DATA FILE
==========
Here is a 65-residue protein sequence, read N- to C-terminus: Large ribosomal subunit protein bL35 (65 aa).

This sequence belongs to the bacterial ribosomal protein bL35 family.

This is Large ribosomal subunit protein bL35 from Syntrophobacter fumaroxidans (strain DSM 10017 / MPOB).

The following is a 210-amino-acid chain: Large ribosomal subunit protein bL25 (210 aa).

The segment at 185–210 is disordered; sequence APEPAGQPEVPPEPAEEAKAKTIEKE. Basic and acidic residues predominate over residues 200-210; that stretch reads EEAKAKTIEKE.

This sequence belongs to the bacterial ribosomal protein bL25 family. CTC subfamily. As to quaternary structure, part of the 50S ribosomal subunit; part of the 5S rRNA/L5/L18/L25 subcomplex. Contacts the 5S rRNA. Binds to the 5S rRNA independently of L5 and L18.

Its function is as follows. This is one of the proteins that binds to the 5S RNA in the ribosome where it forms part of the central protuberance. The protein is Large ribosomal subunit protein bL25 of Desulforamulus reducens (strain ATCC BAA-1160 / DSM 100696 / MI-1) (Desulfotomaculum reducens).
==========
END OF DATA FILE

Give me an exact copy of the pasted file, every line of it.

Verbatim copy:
Here is a 65-residue protein sequence, read N- to C-terminus: Large ribosomal subunit protein bL35 (65 aa).

This sequence belongs to the bacterial ribosomal protein bL35 family.

This is Large ribosomal subunit protein bL35 from Syntrophobacter fumaroxidans (strain DSM 10017 / MPOB).

The following is a 210-amino-acid chain: Large ribosomal subunit protein bL25 (210 aa).

The segment at 185–210 is disordered; sequence APEPAGQPEVPPEPAEEAKAKTIEKE. Basic and acidic residues predominate over residues 200-210; that stretch reads EEAKAKTIEKE.

This sequence belongs to the bacterial ribosomal protein bL25 family. CTC subfamily. As to quaternary structure, part of the 50S ribosomal subunit; part of the 5S rRNA/L5/L18/L25 subcomplex. Contacts the 5S rRNA. Binds to the 5S rRNA independently of L5 and L18.

Its function is as follows. This is one of the proteins that binds to the 5S RNA in the ribosome where it forms part of the central protuberance. The protein is Large ribosomal subunit protein bL25 of Desulforamulus reducens (strain ATCC BAA-1160 / DSM 100696 / MI-1) (Desulfotomaculum reducens).